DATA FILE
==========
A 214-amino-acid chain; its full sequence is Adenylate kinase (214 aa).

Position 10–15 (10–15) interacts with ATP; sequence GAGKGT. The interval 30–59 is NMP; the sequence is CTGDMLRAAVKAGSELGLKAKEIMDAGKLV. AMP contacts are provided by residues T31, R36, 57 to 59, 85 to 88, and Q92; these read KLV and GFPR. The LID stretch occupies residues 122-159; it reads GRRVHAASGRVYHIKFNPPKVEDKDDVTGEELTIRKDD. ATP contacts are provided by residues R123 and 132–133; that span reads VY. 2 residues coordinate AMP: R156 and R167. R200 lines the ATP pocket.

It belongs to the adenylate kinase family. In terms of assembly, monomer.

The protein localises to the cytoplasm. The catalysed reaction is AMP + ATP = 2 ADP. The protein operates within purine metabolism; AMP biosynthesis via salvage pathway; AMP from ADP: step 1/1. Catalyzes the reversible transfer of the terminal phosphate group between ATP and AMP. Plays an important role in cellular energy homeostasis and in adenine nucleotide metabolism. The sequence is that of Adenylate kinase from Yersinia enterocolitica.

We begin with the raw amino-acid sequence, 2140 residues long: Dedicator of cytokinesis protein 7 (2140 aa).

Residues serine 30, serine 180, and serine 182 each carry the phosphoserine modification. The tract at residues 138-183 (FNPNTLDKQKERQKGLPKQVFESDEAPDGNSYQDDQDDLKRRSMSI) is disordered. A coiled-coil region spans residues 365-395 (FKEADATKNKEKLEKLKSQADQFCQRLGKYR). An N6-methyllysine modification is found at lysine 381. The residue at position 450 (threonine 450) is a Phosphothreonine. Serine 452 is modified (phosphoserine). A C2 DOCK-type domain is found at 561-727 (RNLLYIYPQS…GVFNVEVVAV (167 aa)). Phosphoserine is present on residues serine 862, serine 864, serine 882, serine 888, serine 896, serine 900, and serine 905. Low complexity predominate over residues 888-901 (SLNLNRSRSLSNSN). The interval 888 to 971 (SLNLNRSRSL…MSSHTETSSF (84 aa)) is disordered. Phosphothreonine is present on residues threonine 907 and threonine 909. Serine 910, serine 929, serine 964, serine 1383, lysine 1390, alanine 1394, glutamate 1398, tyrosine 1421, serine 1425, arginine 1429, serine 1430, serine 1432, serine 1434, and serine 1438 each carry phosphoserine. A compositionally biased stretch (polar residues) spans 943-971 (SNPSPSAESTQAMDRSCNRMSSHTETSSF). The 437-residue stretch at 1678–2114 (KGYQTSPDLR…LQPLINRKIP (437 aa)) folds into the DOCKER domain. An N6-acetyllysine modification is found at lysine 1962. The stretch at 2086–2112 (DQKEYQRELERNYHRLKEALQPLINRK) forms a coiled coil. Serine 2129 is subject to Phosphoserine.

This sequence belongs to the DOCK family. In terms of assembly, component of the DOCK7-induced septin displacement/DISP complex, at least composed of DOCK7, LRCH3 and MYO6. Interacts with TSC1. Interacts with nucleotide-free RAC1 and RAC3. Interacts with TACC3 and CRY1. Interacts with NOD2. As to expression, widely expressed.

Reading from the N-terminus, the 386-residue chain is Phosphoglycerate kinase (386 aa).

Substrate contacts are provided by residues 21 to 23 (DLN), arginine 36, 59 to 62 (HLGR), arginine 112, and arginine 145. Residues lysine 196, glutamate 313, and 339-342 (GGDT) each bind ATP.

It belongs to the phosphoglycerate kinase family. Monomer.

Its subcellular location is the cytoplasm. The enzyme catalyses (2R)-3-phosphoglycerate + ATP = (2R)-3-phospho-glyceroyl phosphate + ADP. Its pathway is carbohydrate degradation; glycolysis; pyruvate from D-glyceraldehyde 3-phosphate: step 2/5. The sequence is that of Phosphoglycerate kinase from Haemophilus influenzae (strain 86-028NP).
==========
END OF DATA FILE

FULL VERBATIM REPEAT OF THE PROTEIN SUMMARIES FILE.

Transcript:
A 214-amino-acid chain; its full sequence is Adenylate kinase (214 aa).

Position 10–15 (10–15) interacts with ATP; sequence GAGKGT. The interval 30–59 is NMP; the sequence is CTGDMLRAAVKAGSELGLKAKEIMDAGKLV. AMP contacts are provided by residues T31, R36, 57 to 59, 85 to 88, and Q92; these read KLV and GFPR. The LID stretch occupies residues 122-159; it reads GRRVHAASGRVYHIKFNPPKVEDKDDVTGEELTIRKDD. ATP contacts are provided by residues R123 and 132–133; that span reads VY. 2 residues coordinate AMP: R156 and R167. R200 lines the ATP pocket.

It belongs to the adenylate kinase family. In terms of assembly, monomer.

The protein localises to the cytoplasm. The catalysed reaction is AMP + ATP = 2 ADP. The protein operates within purine metabolism; AMP biosynthesis via salvage pathway; AMP from ADP: step 1/1. Catalyzes the reversible transfer of the terminal phosphate group between ATP and AMP. Plays an important role in cellular energy homeostasis and in adenine nucleotide metabolism. The sequence is that of Adenylate kinase from Yersinia enterocolitica.

We begin with the raw amino-acid sequence, 2140 residues long: Dedicator of cytokinesis protein 7 (2140 aa).

Residues serine 30, serine 180, and serine 182 each carry the phosphoserine modification. The tract at residues 138-183 (FNPNTLDKQKERQKGLPKQVFESDEAPDGNSYQDDQDDLKRRSMSI) is disordered. A coiled-coil region spans residues 365-395 (FKEADATKNKEKLEKLKSQADQFCQRLGKYR). An N6-methyllysine modification is found at lysine 381. The residue at position 450 (threonine 450) is a Phosphothreonine. Serine 452 is modified (phosphoserine). A C2 DOCK-type domain is found at 561-727 (RNLLYIYPQS…GVFNVEVVAV (167 aa)). Phosphoserine is present on residues serine 862, serine 864, serine 882, serine 888, serine 896, serine 900, and serine 905. Low complexity predominate over residues 888-901 (SLNLNRSRSLSNSN). The interval 888 to 971 (SLNLNRSRSL…MSSHTETSSF (84 aa)) is disordered. Phosphothreonine is present on residues threonine 907 and threonine 909. Serine 910, serine 929, serine 964, serine 1383, lysine 1390, alanine 1394, glutamate 1398, tyrosine 1421, serine 1425, arginine 1429, serine 1430, serine 1432, serine 1434, and serine 1438 each carry phosphoserine. A compositionally biased stretch (polar residues) spans 943-971 (SNPSPSAESTQAMDRSCNRMSSHTETSSF). The 437-residue stretch at 1678–2114 (KGYQTSPDLR…LQPLINRKIP (437 aa)) folds into the DOCKER domain. An N6-acetyllysine modification is found at lysine 1962. The stretch at 2086–2112 (DQKEYQRELERNYHRLKEALQPLINRK) forms a coiled coil. Serine 2129 is subject to Phosphoserine.

This sequence belongs to the DOCK family. In terms of assembly, component of the DOCK7-induced septin displacement/DISP complex, at least composed of DOCK7, LRCH3 and MYO6. Interacts with TSC1. Interacts with nucleotide-free RAC1 and RAC3. Interacts with TACC3 and CRY1. Interacts with NOD2. As to expression, widely expressed.

Reading from the N-terminus, the 386-residue chain is Phosphoglycerate kinase (386 aa).

Substrate contacts are provided by residues 21 to 23 (DLN), arginine 36, 59 to 62 (HLGR), arginine 112, and arginine 145. Residues lysine 196, glutamate 313, and 339-342 (GGDT) each bind ATP.

It belongs to the phosphoglycerate kinase family. Monomer.

Its subcellular location is the cytoplasm. The enzyme catalyses (2R)-3-phosphoglycerate + ATP = (2R)-3-phospho-glyceroyl phosphate + ADP. Its pathway is carbohydrate degradation; glycolysis; pyruvate from D-glyceraldehyde 3-phosphate: step 2/5. The sequence is that of Phosphoglycerate kinase from Haemophilus influenzae (strain 86-028NP).